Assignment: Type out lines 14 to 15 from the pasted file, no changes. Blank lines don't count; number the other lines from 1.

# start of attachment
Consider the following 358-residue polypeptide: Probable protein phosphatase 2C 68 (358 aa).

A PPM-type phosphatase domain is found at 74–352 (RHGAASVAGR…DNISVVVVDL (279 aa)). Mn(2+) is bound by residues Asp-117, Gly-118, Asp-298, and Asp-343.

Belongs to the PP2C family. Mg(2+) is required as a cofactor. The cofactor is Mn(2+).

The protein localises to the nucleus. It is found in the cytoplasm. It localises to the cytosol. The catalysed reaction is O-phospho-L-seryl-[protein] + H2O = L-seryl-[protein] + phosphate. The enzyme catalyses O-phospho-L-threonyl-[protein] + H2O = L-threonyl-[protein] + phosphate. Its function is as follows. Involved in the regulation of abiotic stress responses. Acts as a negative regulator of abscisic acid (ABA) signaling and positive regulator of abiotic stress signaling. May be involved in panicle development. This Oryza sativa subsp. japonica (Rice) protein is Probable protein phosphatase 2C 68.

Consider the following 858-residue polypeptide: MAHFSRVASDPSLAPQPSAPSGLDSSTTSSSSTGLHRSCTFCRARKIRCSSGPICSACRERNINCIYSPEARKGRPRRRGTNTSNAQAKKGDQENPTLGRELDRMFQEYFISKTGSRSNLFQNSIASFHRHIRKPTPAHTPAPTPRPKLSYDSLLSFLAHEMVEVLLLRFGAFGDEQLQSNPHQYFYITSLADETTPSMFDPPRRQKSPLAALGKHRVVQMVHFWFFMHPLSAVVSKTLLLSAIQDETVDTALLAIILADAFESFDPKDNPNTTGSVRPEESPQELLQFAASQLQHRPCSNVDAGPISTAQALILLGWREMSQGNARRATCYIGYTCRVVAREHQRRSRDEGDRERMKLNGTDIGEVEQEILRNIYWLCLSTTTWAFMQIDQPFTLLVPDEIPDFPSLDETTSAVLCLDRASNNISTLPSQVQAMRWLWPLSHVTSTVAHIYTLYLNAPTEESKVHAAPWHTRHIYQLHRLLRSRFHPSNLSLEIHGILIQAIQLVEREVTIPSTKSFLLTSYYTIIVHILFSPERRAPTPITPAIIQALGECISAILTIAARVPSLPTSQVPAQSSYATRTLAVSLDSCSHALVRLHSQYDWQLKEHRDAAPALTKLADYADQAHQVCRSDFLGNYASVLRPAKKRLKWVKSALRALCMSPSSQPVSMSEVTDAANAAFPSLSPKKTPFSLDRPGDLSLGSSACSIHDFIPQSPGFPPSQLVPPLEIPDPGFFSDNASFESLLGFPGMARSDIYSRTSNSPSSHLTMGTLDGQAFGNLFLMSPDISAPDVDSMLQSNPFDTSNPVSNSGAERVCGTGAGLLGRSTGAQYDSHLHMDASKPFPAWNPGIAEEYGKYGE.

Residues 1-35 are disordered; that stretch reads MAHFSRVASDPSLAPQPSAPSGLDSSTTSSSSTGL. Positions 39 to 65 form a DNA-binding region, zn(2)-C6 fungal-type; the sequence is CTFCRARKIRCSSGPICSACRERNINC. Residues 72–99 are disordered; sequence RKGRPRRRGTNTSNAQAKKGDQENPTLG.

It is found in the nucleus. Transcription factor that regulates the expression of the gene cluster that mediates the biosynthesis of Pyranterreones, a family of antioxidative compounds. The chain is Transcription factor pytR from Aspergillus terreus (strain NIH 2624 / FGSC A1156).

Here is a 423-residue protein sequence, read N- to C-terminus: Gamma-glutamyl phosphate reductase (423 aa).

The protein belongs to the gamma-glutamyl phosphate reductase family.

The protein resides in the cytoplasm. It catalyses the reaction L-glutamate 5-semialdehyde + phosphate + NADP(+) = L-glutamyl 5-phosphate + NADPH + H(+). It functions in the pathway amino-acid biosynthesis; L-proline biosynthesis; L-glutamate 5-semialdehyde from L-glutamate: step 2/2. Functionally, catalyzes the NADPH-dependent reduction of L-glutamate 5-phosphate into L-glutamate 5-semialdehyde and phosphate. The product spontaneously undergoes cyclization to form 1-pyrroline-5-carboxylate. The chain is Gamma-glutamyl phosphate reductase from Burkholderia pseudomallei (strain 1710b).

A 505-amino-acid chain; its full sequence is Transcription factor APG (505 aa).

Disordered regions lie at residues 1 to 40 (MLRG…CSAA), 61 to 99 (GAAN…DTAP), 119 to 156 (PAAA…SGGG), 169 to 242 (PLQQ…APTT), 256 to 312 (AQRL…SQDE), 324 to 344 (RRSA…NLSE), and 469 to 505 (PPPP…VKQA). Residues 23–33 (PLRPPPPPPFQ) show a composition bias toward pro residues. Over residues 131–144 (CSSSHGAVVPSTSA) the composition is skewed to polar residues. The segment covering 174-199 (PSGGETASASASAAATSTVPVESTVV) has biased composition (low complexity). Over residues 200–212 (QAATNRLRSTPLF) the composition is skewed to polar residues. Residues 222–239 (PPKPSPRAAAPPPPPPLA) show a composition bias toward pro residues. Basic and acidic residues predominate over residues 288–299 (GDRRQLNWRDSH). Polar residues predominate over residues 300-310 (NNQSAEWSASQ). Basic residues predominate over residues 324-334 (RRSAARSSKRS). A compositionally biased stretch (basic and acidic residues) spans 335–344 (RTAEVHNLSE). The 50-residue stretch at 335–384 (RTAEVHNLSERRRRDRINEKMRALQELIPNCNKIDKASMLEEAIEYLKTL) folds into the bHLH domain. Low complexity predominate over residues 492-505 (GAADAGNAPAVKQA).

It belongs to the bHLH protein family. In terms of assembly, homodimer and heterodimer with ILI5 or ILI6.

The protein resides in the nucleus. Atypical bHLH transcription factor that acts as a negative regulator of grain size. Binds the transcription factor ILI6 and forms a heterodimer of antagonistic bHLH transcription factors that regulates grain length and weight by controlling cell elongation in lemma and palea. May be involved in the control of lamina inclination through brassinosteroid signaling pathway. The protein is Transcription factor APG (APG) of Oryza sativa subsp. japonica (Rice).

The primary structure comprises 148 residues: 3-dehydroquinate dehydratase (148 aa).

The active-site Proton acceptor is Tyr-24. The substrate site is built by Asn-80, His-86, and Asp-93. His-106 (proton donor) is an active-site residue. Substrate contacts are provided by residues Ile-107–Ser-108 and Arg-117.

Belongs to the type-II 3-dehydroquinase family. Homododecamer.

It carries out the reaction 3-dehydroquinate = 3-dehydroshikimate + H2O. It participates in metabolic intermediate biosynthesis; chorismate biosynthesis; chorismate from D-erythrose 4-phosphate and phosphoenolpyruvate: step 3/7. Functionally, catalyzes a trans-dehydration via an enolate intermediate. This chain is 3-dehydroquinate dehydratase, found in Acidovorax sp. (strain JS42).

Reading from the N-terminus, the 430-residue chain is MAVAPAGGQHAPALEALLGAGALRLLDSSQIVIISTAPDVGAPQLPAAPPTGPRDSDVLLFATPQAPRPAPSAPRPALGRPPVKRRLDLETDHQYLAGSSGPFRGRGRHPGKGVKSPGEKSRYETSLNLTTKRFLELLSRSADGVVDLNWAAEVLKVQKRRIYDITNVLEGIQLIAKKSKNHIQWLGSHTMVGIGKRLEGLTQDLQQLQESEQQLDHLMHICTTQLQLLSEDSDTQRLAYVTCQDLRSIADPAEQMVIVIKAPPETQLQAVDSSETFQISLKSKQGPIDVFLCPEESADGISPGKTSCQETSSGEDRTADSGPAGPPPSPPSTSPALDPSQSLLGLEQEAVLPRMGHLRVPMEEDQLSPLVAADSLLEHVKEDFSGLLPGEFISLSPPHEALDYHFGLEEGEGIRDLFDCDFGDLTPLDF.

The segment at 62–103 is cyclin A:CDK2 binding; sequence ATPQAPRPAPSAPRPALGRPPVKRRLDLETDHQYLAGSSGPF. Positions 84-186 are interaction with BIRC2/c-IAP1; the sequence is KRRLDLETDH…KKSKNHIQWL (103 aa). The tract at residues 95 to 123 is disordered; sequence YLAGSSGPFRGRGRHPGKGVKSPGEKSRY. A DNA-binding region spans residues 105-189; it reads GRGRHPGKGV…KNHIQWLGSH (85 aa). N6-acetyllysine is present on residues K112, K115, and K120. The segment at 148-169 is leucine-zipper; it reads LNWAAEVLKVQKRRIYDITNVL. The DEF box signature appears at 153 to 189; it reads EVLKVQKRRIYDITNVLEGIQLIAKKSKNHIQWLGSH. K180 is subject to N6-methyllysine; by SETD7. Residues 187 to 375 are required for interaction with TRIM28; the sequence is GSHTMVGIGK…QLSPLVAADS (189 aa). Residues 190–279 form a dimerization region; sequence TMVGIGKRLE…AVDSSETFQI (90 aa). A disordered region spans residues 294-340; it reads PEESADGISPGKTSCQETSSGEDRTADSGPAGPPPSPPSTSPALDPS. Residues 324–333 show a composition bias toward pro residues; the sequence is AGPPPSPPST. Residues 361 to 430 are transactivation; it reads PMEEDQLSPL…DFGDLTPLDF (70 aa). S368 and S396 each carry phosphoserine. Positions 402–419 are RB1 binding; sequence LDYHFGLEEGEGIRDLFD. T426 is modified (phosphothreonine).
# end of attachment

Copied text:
The protein resides in the nucleus. Atypical bHLH transcription factor that acts as a negative regulator of grain size. Binds the transcription factor ILI6 and forms a heterodimer of antagonistic bHLH transcription factors that regulates grain length and weight by controlling cell elongation in lemma and palea. May be involved in the control of lamina inclination through brassinosteroid signaling pathway. The protein is Transcription factor APG (APG) of Oryza sativa subsp. japonica (Rice).

The primary structure comprises 148 residues: 3-dehydroquinate dehydratase (148 aa).